Mackertich says his approach to editing is to look for “anything that will connect with the reader”.
“You think of this person picking it up and you just want something that really makes them feel part of it – that they identify with it and feel that connection,” he says.
“I want to clap them and I want to entertain them as well. I want to make them feel good. I kind of feel that with Shortlist a nice side-effect of the magazine should be to make people’s day go a bit better, especially if they’re picking it up on public transport.
“And one way to do that is to make the thing itself joyful.”
Mackertich and Hilton together head up an editorial team of about 18 for the print product, with a separate five-strong online team for Shorlist.com and a video team of 19 people who work across Shortlist and its female counterpart Stylist magazine.
Shortlist Media announced earlier this year that it was pushing to make half of all its revenue income from digital by 2018. So how does Shortlist factor into that?
“It exists as a brand,” says Hilton. “And what you find is the voice, the character that Joe puts into the print magazine then moves around all these other platforms.
“So what commercial partners want to come and do is share in that voice and have that relationship and endorsement for their product.
“So it works very well digitally, to have a clear, characterful brand at the centre of it that you can then ideally make into car stickers and umbrellas and anything you want.”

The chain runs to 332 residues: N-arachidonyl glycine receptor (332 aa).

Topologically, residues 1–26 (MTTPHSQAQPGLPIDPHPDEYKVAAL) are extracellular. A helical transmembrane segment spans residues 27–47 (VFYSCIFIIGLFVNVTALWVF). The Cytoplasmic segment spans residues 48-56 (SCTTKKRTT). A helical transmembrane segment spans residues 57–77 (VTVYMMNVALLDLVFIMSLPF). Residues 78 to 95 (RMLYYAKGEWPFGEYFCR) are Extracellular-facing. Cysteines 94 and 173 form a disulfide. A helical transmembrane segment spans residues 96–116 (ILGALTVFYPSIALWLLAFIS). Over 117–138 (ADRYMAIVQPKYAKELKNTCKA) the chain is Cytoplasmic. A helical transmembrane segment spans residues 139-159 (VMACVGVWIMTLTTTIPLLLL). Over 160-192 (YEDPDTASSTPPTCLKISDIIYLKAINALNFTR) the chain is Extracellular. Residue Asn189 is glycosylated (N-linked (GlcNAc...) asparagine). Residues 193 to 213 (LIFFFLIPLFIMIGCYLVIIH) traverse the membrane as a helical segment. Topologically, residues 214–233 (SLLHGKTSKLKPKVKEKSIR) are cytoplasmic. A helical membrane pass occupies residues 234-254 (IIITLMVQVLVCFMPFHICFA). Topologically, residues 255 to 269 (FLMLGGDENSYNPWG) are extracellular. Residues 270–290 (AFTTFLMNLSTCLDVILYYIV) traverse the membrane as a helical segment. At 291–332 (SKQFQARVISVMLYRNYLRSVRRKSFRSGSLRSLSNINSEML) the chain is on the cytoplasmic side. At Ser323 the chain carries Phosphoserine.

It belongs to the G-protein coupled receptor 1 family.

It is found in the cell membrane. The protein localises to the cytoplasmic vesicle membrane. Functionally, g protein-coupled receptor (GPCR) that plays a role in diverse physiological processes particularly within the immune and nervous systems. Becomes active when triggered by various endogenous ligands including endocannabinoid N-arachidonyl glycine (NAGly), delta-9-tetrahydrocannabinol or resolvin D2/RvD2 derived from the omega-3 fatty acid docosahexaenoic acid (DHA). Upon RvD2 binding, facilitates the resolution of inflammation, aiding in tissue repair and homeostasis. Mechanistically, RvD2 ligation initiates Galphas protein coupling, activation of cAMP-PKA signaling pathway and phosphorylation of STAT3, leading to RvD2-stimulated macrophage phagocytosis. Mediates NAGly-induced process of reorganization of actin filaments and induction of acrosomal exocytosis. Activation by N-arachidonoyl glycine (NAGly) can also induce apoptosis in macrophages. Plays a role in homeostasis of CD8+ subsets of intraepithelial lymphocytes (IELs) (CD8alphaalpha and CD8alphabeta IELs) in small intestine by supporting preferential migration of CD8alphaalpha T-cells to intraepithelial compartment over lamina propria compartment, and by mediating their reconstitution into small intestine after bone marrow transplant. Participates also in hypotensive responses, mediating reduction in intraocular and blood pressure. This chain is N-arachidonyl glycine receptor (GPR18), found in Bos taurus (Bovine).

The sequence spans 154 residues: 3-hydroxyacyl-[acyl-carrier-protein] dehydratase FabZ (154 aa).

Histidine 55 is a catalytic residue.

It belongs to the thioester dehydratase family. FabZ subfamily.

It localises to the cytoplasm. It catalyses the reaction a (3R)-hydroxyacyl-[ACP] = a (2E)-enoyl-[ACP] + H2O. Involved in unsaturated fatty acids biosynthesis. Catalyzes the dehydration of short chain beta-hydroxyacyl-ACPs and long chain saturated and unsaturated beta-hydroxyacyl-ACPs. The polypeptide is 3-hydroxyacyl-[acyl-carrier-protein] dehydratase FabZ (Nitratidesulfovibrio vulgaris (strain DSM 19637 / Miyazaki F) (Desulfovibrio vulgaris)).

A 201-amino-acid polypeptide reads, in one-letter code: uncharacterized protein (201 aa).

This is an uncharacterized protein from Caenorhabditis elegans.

He said the “big push” digitally for Shortlist was around video – “people see us as an expert in making video for our young prosperous urban men and not everyone knows how to do that” – with “a lot of money” having been invested in that department.
Amid all this investment in digital and the ongoing, industry-wide decline in print advertising revenue, does Shortlist still have a future in print?
Hilton says he has seen no plans to stop printing the magazine, adding: “Shortlist is a lovely print product.”
“Where I see print going is in those who innovate survive… I think what you are seeing is the middle ground, the traditional, glossy, monthly magazine, the Marie Claires etc, they will need to adapt quick if they are going to survive in a different market,” he says.
“I think print has a tremendous future. It’s a lovely discovery medium. If someone hands you a magazine in a place where you’re passing through anyway, if you turn those pages and when you trust the title as a whole, anything can happen in those pages, which is fantastic.
“If you’re searching for the 25 rooftop bars or the best black shiny shoes, you will find rooftop bars and black shiny shoes, but you won’t find any surprises during that process.
“Whereas the magazines Joe and his counterpart Lisa [Smosarksi] on Stylist put together are full of incredible surprises every week and people love that and that will keep print going.”